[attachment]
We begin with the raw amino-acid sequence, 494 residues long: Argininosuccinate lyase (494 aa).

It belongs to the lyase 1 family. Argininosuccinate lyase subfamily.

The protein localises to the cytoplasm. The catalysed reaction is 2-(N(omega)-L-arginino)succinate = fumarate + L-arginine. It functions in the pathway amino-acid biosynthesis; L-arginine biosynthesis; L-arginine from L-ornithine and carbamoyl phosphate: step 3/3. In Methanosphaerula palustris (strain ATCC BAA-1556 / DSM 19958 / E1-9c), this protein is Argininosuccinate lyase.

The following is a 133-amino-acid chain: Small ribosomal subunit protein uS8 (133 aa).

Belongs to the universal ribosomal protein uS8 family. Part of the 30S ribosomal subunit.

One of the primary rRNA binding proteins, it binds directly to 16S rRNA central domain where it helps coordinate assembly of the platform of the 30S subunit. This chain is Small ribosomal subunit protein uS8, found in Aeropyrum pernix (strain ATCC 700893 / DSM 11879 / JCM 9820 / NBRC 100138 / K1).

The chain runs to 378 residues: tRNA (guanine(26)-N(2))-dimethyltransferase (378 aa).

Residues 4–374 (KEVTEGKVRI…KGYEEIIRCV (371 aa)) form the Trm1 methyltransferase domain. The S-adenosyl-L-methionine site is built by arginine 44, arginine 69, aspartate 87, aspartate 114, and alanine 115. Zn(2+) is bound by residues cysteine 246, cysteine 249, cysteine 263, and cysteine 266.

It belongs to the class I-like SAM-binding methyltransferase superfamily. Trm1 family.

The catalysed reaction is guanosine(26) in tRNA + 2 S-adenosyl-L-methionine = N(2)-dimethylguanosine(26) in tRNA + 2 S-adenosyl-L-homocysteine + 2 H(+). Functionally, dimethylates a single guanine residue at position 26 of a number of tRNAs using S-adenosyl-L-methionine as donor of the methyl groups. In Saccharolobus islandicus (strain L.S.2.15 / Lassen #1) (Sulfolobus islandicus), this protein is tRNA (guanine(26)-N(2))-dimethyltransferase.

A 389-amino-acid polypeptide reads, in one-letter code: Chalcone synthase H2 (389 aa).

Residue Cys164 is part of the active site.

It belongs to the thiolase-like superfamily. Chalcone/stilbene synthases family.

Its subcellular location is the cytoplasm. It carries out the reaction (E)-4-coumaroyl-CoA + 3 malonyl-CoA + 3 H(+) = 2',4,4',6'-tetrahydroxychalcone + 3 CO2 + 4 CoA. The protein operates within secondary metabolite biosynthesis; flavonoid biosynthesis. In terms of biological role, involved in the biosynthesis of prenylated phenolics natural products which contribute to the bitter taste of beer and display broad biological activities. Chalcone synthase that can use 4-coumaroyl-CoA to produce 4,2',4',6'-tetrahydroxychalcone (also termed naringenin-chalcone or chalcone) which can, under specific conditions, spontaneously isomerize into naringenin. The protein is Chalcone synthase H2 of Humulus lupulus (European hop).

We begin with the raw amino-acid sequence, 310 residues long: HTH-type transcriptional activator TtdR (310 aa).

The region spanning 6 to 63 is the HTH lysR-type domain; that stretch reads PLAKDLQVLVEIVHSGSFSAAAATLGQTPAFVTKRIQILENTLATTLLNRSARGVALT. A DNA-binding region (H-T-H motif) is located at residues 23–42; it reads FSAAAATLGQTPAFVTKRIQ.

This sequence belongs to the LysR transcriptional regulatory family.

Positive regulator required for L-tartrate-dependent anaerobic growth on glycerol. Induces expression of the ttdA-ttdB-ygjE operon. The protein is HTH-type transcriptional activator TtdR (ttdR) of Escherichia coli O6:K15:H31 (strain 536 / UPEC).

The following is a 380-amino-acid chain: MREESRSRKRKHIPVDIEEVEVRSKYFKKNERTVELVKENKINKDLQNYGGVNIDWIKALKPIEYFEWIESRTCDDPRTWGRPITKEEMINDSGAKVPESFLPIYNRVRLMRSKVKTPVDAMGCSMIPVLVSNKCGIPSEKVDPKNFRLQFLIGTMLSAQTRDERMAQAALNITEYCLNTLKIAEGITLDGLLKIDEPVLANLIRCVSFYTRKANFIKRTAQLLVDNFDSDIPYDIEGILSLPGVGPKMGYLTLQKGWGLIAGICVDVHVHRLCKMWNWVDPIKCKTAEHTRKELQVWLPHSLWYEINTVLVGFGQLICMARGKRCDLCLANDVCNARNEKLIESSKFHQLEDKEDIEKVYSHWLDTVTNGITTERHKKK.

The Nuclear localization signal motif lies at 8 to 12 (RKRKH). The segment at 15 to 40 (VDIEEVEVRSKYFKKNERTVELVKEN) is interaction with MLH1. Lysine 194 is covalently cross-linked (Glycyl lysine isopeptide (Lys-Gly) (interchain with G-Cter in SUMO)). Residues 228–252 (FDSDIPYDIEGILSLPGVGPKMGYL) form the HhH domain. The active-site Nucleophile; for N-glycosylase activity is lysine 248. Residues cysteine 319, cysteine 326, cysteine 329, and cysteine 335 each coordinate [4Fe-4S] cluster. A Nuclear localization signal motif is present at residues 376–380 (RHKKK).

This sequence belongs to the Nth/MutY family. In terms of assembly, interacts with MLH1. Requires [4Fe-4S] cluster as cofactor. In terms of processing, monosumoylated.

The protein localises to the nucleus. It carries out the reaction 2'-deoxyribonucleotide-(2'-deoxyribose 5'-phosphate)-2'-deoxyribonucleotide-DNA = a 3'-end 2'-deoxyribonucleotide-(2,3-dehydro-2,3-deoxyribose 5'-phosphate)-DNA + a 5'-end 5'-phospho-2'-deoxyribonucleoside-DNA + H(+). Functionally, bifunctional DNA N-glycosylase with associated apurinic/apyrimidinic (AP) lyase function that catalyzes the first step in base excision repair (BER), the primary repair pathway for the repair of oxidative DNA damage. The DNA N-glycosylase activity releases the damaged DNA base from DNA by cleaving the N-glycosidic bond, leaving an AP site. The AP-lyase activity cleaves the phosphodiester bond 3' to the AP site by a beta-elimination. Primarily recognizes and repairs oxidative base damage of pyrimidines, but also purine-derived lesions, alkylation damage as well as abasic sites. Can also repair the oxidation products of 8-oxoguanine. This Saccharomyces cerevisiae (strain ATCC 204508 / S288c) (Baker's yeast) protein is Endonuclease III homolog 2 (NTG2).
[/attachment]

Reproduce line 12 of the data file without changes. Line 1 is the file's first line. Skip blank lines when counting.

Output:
Residue Cys164 is part of the active site.